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Ring question

  1. May 27, 2009 #1
    1. The problem statement, all variables and given/known data
    Let R be a ring and suppose there exists a positive even integer n such that x^n = x for

    every x in R. Show that -x = x for every x in R.

    2. Relevant equations

    3. The attempt at a solution
    I solved the case where n = 2.

    Let x be in R.

    (x+x)^2= x+x = 2x,

    (x+x)^2 = 4x^2 = 4x.

    So 4x = 2x and 2x = 0. Done.

    I tried using this same method when n = 4 and got nowhere.
  2. jcsd
  3. May 27, 2009 #2
    Let [tex] n = 2k [/tex]. What's [tex] (-x)^{2k} [/tex]?

    (By the way, the proof you have for [tex] n = 2 [/tex] doesn't work for noncommutative rings. The above hint suggests a method that does. Can you see why?)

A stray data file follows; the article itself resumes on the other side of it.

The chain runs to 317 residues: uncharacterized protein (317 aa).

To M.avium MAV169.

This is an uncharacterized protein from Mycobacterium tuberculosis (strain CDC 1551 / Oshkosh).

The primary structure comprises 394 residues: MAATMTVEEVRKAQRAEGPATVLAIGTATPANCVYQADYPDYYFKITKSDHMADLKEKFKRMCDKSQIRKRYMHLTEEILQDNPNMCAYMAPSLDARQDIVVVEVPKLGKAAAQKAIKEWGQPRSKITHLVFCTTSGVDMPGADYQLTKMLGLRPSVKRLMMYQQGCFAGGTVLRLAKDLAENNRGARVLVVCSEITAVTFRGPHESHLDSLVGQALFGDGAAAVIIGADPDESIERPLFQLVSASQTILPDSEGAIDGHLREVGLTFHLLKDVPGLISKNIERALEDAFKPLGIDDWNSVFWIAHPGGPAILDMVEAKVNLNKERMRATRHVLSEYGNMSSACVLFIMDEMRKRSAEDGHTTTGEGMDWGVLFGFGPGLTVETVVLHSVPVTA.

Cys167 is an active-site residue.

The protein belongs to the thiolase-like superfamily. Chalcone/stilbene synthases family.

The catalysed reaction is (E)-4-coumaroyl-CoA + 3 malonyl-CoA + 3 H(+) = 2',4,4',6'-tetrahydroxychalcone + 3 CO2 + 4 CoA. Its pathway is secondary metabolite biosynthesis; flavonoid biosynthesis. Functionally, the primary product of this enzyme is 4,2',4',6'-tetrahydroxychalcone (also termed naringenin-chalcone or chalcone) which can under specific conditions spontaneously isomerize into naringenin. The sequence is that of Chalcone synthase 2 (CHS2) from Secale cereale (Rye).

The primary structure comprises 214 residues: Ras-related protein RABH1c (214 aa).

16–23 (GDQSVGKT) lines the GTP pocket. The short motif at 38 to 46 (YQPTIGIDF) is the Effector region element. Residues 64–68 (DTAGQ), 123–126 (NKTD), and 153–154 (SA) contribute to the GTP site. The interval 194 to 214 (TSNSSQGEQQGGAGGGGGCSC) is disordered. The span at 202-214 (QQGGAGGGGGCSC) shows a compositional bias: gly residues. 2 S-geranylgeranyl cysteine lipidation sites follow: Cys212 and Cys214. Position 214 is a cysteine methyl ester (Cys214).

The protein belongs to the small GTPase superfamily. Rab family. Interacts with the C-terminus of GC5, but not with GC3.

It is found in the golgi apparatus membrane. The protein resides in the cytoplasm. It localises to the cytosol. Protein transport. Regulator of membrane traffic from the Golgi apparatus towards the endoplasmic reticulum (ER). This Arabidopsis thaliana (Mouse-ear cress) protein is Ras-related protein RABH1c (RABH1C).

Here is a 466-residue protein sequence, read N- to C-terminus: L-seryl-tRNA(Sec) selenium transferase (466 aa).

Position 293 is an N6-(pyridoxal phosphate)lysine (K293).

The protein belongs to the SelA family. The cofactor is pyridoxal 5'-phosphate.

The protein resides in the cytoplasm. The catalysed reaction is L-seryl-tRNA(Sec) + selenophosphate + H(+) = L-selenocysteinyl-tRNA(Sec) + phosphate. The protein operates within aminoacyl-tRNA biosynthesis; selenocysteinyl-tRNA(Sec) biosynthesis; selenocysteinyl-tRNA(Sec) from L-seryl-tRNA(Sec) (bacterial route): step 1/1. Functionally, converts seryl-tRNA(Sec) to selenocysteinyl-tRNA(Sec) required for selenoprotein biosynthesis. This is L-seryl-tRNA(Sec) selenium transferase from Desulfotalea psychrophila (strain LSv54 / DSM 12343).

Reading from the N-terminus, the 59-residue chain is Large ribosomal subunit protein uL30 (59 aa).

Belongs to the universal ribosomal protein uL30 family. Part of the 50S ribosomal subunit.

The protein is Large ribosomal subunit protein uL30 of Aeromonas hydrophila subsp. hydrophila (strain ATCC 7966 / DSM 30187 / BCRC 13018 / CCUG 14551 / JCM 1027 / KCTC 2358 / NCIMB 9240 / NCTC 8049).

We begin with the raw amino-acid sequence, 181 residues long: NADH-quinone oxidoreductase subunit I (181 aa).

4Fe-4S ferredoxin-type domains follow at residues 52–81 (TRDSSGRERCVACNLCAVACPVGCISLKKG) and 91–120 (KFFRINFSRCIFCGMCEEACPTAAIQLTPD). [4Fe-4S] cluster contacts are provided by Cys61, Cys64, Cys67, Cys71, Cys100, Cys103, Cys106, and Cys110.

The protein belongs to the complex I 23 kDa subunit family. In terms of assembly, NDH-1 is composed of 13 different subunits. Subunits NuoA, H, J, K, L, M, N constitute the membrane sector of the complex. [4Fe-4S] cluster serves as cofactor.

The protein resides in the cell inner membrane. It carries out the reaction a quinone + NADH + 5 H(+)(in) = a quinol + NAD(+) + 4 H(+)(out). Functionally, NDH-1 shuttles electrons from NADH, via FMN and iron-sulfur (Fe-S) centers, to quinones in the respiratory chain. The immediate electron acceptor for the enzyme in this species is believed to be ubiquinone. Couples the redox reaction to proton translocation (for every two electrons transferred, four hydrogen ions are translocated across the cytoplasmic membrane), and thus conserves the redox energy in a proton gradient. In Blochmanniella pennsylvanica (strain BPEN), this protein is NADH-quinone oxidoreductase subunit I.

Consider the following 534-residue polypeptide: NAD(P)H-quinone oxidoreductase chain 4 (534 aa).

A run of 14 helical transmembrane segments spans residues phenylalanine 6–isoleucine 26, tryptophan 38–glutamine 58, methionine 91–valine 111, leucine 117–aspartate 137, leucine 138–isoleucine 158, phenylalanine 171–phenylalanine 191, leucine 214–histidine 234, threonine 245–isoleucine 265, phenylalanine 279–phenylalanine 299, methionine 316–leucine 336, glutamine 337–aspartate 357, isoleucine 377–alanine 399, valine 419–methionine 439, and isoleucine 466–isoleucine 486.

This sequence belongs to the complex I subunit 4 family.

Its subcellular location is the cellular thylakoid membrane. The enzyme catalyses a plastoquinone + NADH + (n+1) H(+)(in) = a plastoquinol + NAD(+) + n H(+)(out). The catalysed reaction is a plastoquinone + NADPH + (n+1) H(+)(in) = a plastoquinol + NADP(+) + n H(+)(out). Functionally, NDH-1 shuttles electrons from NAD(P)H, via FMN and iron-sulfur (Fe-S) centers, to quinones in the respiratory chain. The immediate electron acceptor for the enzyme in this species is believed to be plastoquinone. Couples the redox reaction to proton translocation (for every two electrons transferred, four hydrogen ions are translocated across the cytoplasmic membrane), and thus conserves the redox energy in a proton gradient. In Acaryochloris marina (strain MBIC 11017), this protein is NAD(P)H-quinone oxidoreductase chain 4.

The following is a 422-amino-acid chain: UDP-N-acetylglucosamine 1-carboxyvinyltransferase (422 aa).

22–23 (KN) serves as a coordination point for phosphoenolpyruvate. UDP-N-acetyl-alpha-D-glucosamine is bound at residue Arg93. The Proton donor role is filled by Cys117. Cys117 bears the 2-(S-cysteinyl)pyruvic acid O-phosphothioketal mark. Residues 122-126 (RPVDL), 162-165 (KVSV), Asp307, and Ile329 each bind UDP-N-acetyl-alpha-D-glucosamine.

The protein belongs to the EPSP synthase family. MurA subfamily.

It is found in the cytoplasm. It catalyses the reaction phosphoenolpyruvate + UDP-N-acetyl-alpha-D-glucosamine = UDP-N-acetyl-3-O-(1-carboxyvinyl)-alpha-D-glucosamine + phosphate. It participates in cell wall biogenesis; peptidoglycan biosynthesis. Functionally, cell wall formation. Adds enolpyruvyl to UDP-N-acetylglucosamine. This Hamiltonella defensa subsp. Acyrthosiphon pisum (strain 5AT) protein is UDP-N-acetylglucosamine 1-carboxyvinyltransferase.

4. May 28, 2009 #3
    Thanks for the hint. That works. But why does my proof for n=2 not work for noncommutative rings? Since the only terms in the expansion of (x+x)^2 are powers of x, I don't think I ever used commutativity.
  5. May 28, 2009 #4
    Yeah...you're right. I read your work as [tex] (x + x)^2 = (2x)^2 = 2^2 x^2 = 4 x^2 [/tex]; my only point was that in a noncommutative ring, [tex] (ab)^k \neq a^k b^k [/tex] in general. However, I suppose it's true that [tex] [(n \cdot 1) b]^k = (n^k \cdot 1) b^k [/tex] for natural numbers [tex] n [/tex].
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